Sunday, September 16, 2007

Answering the Detroit Lions "Burning questions" - Weekend edition

Theres a new fishwrap columnist joining us for our Detroit Lions burning questions exercise this weekend, the Detroit News' Terry Foster. I guess Mike O'Hara had better things to do, like actually cover the team.

Nevertheless, Foster brings the fiery third degree, covering such issues as Bill Belichick, the Lions struggling to sell out, why the Vikings have dominated the Lions over the years, Kevin Jones and his gimpy foot.

Let's copy and paste, then answer some red hot questions!

Burning questions as the Lions prepare to open the home season Sunday against the Vikings Q: What did you think of the NFL punishment levied toward the New England Patriots for spying and video taping the New York Jets coaching staff?

Foster: Let me first say that NFL Commissioner Roger Goodell is carrying an iron stick and busting everybody upside the head. However, this time he looks more like the keystone cops than using sound judgment.

The Patriots should be punished for breaking rules. However, Goodell went overboard. He fined the team $250,000 and coach Bill Belichick the maximum $500,000. I don't have much problem with the monetary fines, but the NFL went over the top by taking away a first-round pick if the Patriots make the playoffs and a second- or third-round pick if they don't.

The Patriots were wrong but everything and everybody in the NFL is videotaped. There are no secrets in this league and if you want you could catch something on videotape legally. The NFL buckled under the pressure of the national media and Belichick is not the most likeable person in the world. He's also been accused of this before by about a half dozen NFL teams.

My punishment would be $250,000 to the Patriots, $250,000 for the coach and the team keeps all of their draft picks.

Big Al: "Belichick is not the most likable person in the world." That's a bit of an understatement, you think? Christ almighty, I can't think of an easier person to despise!

My first thought when I heard that Bill Belichick and the Patriots were busted for cheating was, "It couldn't have happened to a bigger douchebag, and a more obnoxious city and fanbase! Wonderful!"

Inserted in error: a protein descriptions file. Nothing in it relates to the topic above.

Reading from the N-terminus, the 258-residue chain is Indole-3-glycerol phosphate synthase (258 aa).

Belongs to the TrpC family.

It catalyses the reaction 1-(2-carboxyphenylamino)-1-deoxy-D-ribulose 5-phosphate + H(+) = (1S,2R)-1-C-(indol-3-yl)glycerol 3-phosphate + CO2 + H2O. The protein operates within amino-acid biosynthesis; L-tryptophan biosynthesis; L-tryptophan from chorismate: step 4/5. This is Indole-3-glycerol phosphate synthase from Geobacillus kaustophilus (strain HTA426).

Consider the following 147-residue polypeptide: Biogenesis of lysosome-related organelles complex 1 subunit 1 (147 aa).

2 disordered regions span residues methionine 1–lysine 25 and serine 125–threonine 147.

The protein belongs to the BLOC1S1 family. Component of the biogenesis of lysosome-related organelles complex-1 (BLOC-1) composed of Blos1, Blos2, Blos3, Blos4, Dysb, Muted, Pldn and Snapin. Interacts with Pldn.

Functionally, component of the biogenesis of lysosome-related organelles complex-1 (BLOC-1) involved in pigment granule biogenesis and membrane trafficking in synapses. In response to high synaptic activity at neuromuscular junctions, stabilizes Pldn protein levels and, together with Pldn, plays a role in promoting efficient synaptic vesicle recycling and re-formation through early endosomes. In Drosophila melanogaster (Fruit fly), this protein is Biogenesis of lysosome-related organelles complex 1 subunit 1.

If there was one man, and one team, that needed to be knocked down a few pegs, it was Bill Bellichick, and the New England Patriots. It was refreshing to see the MSM take the Patriots to task for their misdeeds, a total 180 from the "Pats can do no wrong, a team all should emulate, let's get down on our knees and slurp happily away" type of coverage we usually see.

A Bill Belichick is what you get with a win-at-all-costs mentality. He'd do anything to win a game, morality, common sense, or rules be damned. Bellichick is an awful human being, a homewrecking slimeball of an adulterer, a cheater both in marriages and now on the gridiron. But it all gets overlooked, because he wins championships.

He's not the kind of guy I'd want to be friends with, to say the very least. Belichick would bed your wife/girlfriend, deny anything happened, then cheat you out of your cash on poker night.

I'm thrilled that the NFL all but threw the book at him. Yet Foster thinks Goodell went overboard? Please. Belichick intentionally broke the rules in order to gain a competitive advantage. He did the crime, and he has to do the time, so to speak. Personally, I would have suspended the douchenozzle for a game or two just for being an all around asswipe.